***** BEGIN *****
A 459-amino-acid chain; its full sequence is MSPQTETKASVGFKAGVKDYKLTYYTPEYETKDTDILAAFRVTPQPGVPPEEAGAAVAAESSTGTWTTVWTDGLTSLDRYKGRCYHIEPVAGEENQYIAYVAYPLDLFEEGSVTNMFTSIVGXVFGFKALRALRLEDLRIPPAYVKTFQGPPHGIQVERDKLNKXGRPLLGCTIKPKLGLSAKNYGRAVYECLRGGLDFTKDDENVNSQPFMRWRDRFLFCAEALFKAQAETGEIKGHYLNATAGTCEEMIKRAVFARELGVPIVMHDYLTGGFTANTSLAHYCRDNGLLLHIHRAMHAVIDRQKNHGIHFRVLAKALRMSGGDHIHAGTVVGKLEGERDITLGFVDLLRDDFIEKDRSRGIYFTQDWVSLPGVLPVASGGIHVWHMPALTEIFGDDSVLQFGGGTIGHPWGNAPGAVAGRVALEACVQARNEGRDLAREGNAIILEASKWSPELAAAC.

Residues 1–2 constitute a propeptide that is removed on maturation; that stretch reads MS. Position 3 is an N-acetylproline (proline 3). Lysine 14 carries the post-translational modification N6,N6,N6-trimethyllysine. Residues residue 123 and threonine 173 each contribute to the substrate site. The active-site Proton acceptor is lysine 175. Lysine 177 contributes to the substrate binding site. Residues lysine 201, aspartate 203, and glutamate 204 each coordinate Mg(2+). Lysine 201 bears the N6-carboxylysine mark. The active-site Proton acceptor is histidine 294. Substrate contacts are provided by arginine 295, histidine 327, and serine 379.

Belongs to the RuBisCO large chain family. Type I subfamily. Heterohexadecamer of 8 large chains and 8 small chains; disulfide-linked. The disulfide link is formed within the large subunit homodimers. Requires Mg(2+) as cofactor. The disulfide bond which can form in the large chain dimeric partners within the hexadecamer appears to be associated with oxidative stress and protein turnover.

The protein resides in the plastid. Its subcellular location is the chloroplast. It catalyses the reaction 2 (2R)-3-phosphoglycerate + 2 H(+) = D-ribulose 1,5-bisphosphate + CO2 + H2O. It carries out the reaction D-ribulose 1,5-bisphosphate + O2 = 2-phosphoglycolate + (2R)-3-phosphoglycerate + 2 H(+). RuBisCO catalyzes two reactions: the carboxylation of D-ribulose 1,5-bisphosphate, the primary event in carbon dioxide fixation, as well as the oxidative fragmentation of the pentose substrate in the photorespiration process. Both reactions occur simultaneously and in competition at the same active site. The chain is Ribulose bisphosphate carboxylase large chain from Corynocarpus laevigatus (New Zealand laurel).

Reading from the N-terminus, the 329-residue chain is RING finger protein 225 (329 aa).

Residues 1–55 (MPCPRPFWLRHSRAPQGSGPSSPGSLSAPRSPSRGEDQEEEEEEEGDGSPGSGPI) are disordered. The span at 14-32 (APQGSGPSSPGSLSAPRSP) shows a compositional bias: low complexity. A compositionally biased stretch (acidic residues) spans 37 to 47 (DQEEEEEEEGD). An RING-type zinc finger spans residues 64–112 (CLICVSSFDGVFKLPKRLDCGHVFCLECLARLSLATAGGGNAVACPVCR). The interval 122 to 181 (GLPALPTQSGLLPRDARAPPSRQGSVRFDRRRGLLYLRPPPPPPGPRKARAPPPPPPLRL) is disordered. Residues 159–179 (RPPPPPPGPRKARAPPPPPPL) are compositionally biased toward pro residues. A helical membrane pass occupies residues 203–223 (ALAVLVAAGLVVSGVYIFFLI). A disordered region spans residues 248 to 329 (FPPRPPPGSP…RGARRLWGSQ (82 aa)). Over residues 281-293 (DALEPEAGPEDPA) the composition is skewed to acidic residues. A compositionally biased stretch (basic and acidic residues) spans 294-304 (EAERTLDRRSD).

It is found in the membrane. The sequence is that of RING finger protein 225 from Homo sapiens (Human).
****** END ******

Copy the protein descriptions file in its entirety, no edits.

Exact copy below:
A 459-amino-acid chain; its full sequence is MSPQTETKASVGFKAGVKDYKLTYYTPEYETKDTDILAAFRVTPQPGVPPEEAGAAVAAESSTGTWTTVWTDGLTSLDRYKGRCYHIEPVAGEENQYIAYVAYPLDLFEEGSVTNMFTSIVGXVFGFKALRALRLEDLRIPPAYVKTFQGPPHGIQVERDKLNKXGRPLLGCTIKPKLGLSAKNYGRAVYECLRGGLDFTKDDENVNSQPFMRWRDRFLFCAEALFKAQAETGEIKGHYLNATAGTCEEMIKRAVFARELGVPIVMHDYLTGGFTANTSLAHYCRDNGLLLHIHRAMHAVIDRQKNHGIHFRVLAKALRMSGGDHIHAGTVVGKLEGERDITLGFVDLLRDDFIEKDRSRGIYFTQDWVSLPGVLPVASGGIHVWHMPALTEIFGDDSVLQFGGGTIGHPWGNAPGAVAGRVALEACVQARNEGRDLAREGNAIILEASKWSPELAAAC.

Residues 1–2 constitute a propeptide that is removed on maturation; that stretch reads MS. Position 3 is an N-acetylproline (proline 3). Lysine 14 carries the post-translational modification N6,N6,N6-trimethyllysine. Residues residue 123 and threonine 173 each contribute to the substrate site. The active-site Proton acceptor is lysine 175. Lysine 177 contributes to the substrate binding site. Residues lysine 201, aspartate 203, and glutamate 204 each coordinate Mg(2+). Lysine 201 bears the N6-carboxylysine mark. The active-site Proton acceptor is histidine 294. Substrate contacts are provided by arginine 295, histidine 327, and serine 379.

Belongs to the RuBisCO large chain family. Type I subfamily. Heterohexadecamer of 8 large chains and 8 small chains; disulfide-linked. The disulfide link is formed within the large subunit homodimers. Requires Mg(2+) as cofactor. The disulfide bond which can form in the large chain dimeric partners within the hexadecamer appears to be associated with oxidative stress and protein turnover.

The protein resides in the plastid. Its subcellular location is the chloroplast. It catalyses the reaction 2 (2R)-3-phosphoglycerate + 2 H(+) = D-ribulose 1,5-bisphosphate + CO2 + H2O. It carries out the reaction D-ribulose 1,5-bisphosphate + O2 = 2-phosphoglycolate + (2R)-3-phosphoglycerate + 2 H(+). RuBisCO catalyzes two reactions: the carboxylation of D-ribulose 1,5-bisphosphate, the primary event in carbon dioxide fixation, as well as the oxidative fragmentation of the pentose substrate in the photorespiration process. Both reactions occur simultaneously and in competition at the same active site. The chain is Ribulose bisphosphate carboxylase large chain from Corynocarpus laevigatus (New Zealand laurel).

Reading from the N-terminus, the 329-residue chain is RING finger protein 225 (329 aa).

Residues 1–55 (MPCPRPFWLRHSRAPQGSGPSSPGSLSAPRSPSRGEDQEEEEEEEGDGSPGSGPI) are disordered. The span at 14-32 (APQGSGPSSPGSLSAPRSP) shows a compositional bias: low complexity. A compositionally biased stretch (acidic residues) spans 37 to 47 (DQEEEEEEEGD). An RING-type zinc finger spans residues 64–112 (CLICVSSFDGVFKLPKRLDCGHVFCLECLARLSLATAGGGNAVACPVCR). The interval 122 to 181 (GLPALPTQSGLLPRDARAPPSRQGSVRFDRRRGLLYLRPPPPPPGPRKARAPPPPPPLRL) is disordered. Residues 159–179 (RPPPPPPGPRKARAPPPPPPL) are compositionally biased toward pro residues. A helical membrane pass occupies residues 203–223 (ALAVLVAAGLVVSGVYIFFLI). A disordered region spans residues 248 to 329 (FPPRPPPGSP…RGARRLWGSQ (82 aa)). Over residues 281-293 (DALEPEAGPEDPA) the composition is skewed to acidic residues. A compositionally biased stretch (basic and acidic residues) spans 294-304 (EAERTLDRRSD).

It is found in the membrane. The sequence is that of RING finger protein 225 from Homo sapiens (Human).